Articles - Enneagram
  • Enneagram

    by Published on 08-30-2011 10:02 AM

    I recently finished a series of Enneagram articles. I was dissatisfied with most Enneagram descriptions, because they often consist of nothing more than a laundry list of traits with little reasoning behind them. For a long time, I was turned off to Enneagram because it didn't make sense. So I recently decided to write my own Enneagram articles that would start off with the most basic elements of the personality and then move up to the outward traits that we all know and love.

    These descriptions cover the following things:

    - A brief introduction to Enneagram.
    - A summary of basic concepts about the type.
    - A description of the type.
    - Analysis of the type's wings.
    - Analysis of the growth and stress arrows of that type.
    - Descriptions of the type's variants (sexual, self-pres, social)
    - MBTI and Enneagram Interaction
    - Paths to security for each type
    - Freudian associations

    Enjoy. ;D ...
    by Published on 06-05-2011 05:04 PM
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    The Freudian Theory of Enneagram
    by timeless

    I. Overview

    The Enneagram is a personality typing system that consists of nine distinct types. These types are distinct because they each possess unique fears and desires. Enneagram theorists use these core personality features to create type descriptions, which you can find in several locations on PersonalityCafe. But my interest in enneagram is not the behaviors associated with these core personality features, but why these fears and desires came into existence in the first place. In other words, which elements of personality determine a person's type?

    Many newcomers to enneagram reject it because it seems almost arbitrary. For example, wing theory is supported by extensive observation but the actual reason for wing theory is nebulous at best. That's a theme in the enneagram: there's a great deal of accurate observational evidence, but there's no lynchpin to tie it together. My position ...
    by Published on 06-01-2011 07:19 PM

    There's been a bit of talk over on the enneagram section of the board about figuring out one's enneagram type. I figured it would be helpful to give a detailed account of the triads in terms of how it relates to finding one's enneagram type. Often, understanding the triads can help to narrow down options or determine when torn between two or three different types.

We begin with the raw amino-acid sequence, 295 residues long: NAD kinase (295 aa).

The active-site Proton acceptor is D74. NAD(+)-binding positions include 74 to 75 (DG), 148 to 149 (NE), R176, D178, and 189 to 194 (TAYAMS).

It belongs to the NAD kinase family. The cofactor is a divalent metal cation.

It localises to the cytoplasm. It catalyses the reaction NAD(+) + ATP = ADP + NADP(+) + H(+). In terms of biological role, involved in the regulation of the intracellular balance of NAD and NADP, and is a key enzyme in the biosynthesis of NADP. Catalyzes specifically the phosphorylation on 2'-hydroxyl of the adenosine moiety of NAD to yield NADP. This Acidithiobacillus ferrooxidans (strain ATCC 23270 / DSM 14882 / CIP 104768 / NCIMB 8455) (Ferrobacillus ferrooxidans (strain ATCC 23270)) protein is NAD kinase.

The most basic groupings associated with the enneagram is the head, heart and gut triads. The association of type with triads is as follows:

    Heart: 2,3,4
    Head: 5,6,7
    Gut: 8,9,1

    Heart triad types have a lot of struggle with self-image issues. There tends to be a concern with the persona, and the real self can be subconsciously substituted with the persona that will get them the most approval. On the "On All Fours" mp3 that Katherine and David Fauvre put out, they state (quoting Thomas Condon, IIRC) "in order to be loved for who I am, I must pretend to be what I ...
    by Published on 06-01-2011 07:18 PM

    Enneagram Instinctual Variants

    In addition to the Enneagram type, people are also considered to be one of three instinctual variants (also called subtypes). The self-preservation instinct (dealing with oneself), the sexual (dealing with another person) and the social instinct (dealing with a group) can be most pronounced.

    We strongly identify with one primary drive and with some secondary traits in another drive. On the occasion when two of the instinctual drives are equally dominant, it is noteworthy that the third drive is usually omitted. This perhaps still demonstrates the imbalanced use of the three very essential instinctual drives. The teaching of Instinctual Subtypes suggests that these fundamental instinctual drives need to be equally cared for and in balance in order to harness the energy needed to move toward transformation. The concept is that the energy expended in dealing with the instinctual drives' imbalance diminishes one's access to the energy ...
    by Published on 06-01-2011 07:15 PM

    The Enneagram on PerC, is only now gaining some popularity. Yet, most people have a very small grasp of the theory (hell man, look at the type me threads). People are typing based mostly on descriptions, and even worse, people are using tests as grounds for a type.

    "I'm a unique snowflake, my process walks circles around your banana."

    - The mis-typings here are far stretching in terms of people, yet they stay to the same types: 4, 5, & 8. As a loose model of type-density per population: types 8, 5, & 4 are the rarest Enneagram types. If you are going around as one of these, I would heavily recommend re-assessing your type. To go around as a mis-type (no matter how cool you think it is) will inhibit yourself (in the eyes of the Enneagram). To focus on the unnatural in your personality, you will cause more anxiety.

    - Types relating to the 3-6-9 group, generally make up just over half of the population. In second place, we ...

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